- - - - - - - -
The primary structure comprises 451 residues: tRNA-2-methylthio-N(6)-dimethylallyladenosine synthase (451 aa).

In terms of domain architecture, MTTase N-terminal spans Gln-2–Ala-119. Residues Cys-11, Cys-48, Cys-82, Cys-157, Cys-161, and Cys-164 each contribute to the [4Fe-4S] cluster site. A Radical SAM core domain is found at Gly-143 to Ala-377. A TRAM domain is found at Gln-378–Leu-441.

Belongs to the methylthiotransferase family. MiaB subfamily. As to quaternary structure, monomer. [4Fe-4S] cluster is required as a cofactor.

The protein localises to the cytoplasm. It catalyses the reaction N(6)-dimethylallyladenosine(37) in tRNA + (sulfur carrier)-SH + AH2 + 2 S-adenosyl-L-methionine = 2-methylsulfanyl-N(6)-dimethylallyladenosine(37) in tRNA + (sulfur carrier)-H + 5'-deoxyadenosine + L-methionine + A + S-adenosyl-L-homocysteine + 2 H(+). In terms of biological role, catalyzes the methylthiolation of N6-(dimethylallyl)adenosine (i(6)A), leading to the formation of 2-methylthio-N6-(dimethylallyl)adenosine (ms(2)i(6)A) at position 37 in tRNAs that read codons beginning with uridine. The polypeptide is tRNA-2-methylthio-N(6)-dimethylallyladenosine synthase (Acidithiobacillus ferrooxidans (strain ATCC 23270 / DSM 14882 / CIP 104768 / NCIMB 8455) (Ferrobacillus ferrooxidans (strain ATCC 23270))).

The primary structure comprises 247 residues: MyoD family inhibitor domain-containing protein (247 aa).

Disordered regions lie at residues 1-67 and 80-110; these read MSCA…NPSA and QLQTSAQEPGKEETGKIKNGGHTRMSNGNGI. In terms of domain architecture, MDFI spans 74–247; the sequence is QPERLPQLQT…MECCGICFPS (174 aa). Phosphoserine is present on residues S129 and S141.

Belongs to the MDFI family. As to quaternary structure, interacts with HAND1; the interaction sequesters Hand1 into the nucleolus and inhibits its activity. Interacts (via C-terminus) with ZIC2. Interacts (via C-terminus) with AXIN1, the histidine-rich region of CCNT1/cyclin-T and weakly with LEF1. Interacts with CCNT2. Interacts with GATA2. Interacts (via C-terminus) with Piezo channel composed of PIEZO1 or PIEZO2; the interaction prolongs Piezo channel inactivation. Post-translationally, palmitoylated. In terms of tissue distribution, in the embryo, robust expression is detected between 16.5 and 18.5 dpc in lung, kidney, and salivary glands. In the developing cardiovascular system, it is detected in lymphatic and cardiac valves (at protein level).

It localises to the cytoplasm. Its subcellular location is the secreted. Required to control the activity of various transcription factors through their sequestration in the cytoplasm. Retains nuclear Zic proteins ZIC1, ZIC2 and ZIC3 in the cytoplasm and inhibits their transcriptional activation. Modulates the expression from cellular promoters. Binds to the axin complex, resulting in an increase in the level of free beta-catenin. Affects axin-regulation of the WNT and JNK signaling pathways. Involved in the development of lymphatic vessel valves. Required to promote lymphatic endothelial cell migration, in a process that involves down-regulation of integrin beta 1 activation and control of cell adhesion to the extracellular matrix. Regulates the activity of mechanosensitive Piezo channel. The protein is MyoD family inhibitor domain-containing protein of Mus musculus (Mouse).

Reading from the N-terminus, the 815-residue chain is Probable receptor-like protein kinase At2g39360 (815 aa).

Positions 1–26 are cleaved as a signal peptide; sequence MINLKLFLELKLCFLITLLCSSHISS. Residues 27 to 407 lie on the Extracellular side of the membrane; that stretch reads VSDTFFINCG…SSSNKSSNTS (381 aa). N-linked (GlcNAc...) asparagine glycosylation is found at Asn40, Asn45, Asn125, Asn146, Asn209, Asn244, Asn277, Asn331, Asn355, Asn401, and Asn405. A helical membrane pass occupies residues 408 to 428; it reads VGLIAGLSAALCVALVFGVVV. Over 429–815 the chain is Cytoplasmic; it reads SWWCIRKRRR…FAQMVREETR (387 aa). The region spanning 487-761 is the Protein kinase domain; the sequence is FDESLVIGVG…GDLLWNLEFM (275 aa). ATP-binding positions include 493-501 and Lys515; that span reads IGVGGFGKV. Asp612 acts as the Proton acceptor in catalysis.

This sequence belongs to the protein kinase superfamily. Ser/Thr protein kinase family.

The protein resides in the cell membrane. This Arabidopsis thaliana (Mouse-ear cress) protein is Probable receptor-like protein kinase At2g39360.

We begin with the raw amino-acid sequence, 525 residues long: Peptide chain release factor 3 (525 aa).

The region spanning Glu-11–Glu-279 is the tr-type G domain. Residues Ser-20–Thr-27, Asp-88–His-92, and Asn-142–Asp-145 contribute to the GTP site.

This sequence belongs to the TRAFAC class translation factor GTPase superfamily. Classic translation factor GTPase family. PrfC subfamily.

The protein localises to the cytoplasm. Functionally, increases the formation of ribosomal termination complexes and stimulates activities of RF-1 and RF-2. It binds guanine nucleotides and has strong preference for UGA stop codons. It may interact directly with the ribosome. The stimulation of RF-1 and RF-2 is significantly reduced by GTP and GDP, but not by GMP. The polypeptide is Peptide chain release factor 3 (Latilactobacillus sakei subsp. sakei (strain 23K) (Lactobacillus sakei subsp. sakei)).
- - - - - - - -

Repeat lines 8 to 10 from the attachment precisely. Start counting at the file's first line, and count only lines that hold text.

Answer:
It localises to the cytoplasm. Its subcellular location is the secreted. Required to control the activity of various transcription factors through their sequestration in the cytoplasm. Retains nuclear Zic proteins ZIC1, ZIC2 and ZIC3 in the cytoplasm and inhibits their transcriptional activation. Modulates the expression from cellular promoters. Binds to the axin complex, resulting in an increase in the level of free beta-catenin. Affects axin-regulation of the WNT and JNK signaling pathways. Involved in the development of lymphatic vessel valves. Required to promote lymphatic endothelial cell migration, in a process that involves down-regulation of integrin beta 1 activation and control of cell adhesion to the extracellular matrix. Regulates the activity of mechanosensitive Piezo channel. The protein is MyoD family inhibitor domain-containing protein of Mus musculus (Mouse).

Reading from the N-terminus, the 815-residue chain is Probable receptor-like protein kinase At2g39360 (815 aa).

Positions 1–26 are cleaved as a signal peptide; sequence MINLKLFLELKLCFLITLLCSSHISS. Residues 27 to 407 lie on the Extracellular side of the membrane; that stretch reads VSDTFFINCG…SSSNKSSNTS (381 aa). N-linked (GlcNAc...) asparagine glycosylation is found at Asn40, Asn45, Asn125, Asn146, Asn209, Asn244, Asn277, Asn331, Asn355, Asn401, and Asn405. A helical membrane pass occupies residues 408 to 428; it reads VGLIAGLSAALCVALVFGVVV. Over 429–815 the chain is Cytoplasmic; it reads SWWCIRKRRR…FAQMVREETR (387 aa). The region spanning 487-761 is the Protein kinase domain; the sequence is FDESLVIGVG…GDLLWNLEFM (275 aa). ATP-binding positions include 493-501 and Lys515; that span reads IGVGGFGKV. Asp612 acts as the Proton acceptor in catalysis.